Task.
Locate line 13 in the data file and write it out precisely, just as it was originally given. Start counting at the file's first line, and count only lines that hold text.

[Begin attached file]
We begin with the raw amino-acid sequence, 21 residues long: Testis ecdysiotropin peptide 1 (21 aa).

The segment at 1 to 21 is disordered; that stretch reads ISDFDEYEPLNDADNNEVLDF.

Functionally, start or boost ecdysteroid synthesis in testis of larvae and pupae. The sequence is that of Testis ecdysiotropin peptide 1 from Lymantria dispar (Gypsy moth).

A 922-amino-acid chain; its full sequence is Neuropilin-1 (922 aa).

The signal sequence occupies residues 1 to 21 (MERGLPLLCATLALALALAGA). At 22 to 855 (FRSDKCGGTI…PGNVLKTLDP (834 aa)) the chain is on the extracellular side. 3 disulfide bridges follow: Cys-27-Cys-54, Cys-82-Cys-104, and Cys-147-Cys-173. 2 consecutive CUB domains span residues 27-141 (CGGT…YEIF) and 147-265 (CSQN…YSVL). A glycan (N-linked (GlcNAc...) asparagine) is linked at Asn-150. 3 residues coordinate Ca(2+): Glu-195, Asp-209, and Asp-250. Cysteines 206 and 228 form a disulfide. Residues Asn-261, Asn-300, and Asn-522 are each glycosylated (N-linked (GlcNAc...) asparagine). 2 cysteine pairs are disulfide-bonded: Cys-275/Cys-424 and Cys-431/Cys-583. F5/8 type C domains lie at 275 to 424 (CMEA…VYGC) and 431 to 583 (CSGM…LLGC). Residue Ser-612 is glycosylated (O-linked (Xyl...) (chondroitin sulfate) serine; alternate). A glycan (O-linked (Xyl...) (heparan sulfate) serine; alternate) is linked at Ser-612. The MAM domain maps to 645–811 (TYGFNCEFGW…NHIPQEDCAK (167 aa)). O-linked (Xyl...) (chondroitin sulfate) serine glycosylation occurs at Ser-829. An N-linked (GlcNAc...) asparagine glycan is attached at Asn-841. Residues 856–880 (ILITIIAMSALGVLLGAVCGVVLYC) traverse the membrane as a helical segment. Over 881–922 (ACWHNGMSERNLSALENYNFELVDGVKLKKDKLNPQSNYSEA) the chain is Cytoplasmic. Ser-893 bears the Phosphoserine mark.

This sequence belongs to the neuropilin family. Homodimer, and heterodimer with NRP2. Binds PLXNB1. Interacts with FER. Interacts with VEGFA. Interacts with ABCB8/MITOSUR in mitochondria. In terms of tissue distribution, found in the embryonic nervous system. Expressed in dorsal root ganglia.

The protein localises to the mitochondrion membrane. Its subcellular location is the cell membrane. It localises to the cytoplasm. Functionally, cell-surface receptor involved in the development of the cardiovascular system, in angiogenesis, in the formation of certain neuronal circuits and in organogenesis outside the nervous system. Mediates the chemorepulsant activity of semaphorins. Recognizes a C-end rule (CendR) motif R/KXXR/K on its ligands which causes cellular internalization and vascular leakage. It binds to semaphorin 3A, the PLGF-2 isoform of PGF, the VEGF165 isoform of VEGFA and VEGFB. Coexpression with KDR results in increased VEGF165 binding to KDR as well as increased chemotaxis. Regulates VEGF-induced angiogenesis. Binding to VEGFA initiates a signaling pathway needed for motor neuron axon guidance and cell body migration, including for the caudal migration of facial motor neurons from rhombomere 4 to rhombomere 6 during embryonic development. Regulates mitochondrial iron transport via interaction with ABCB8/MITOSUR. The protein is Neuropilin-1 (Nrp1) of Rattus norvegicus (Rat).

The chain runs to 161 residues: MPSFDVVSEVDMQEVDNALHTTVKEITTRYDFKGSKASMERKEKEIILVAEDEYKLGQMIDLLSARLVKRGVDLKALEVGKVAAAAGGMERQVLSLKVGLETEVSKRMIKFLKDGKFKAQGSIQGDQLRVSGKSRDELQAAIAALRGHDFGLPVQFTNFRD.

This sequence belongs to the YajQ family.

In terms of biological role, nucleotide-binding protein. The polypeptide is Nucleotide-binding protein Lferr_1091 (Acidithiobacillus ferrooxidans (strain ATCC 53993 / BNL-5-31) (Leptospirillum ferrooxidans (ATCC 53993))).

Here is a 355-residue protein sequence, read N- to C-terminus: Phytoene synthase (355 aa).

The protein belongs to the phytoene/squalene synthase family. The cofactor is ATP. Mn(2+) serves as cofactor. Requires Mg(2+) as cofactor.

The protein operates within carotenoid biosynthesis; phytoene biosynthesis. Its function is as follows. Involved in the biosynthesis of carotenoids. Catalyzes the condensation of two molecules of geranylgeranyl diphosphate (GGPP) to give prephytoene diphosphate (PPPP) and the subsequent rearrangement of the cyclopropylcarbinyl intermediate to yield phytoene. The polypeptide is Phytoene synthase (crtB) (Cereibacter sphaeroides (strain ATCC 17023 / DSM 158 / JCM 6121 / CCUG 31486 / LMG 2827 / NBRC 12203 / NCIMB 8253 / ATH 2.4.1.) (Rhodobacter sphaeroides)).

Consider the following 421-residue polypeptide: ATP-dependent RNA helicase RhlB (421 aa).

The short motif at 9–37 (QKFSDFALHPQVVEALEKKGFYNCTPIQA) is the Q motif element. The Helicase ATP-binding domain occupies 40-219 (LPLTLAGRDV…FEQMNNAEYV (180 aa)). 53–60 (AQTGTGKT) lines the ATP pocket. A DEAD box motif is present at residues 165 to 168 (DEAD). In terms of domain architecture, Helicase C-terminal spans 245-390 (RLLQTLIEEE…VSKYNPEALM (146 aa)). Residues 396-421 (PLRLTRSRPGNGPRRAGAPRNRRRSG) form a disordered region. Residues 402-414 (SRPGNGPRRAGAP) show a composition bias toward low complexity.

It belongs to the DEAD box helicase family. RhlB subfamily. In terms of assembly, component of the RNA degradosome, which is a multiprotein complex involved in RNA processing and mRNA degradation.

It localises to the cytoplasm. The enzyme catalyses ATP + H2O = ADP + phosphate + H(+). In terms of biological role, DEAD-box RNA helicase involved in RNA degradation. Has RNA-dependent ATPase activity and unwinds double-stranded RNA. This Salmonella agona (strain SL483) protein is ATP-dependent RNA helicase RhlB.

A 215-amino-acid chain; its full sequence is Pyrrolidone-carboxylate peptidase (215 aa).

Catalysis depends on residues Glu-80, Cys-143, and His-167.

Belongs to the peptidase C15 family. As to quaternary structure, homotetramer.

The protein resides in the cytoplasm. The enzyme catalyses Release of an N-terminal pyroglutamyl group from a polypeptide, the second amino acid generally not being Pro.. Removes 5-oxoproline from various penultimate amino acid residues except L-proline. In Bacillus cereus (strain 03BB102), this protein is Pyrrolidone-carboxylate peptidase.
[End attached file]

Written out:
The protein operates within carotenoid biosynthesis; phytoene biosynthesis. Its function is as follows. Involved in the biosynthesis of carotenoids. Catalyzes the condensation of two molecules of geranylgeranyl diphosphate (GGPP) to give prephytoene diphosphate (PPPP) and the subsequent rearrangement of the cyclopropylcarbinyl intermediate to yield phytoene. The polypeptide is Phytoene synthase (crtB) (Cereibacter sphaeroides (strain ATCC 17023 / DSM 158 / JCM 6121 / CCUG 31486 / LMG 2827 / NBRC 12203 / NCIMB 8253 / ATH 2.4.1.) (Rhodobacter sphaeroides)).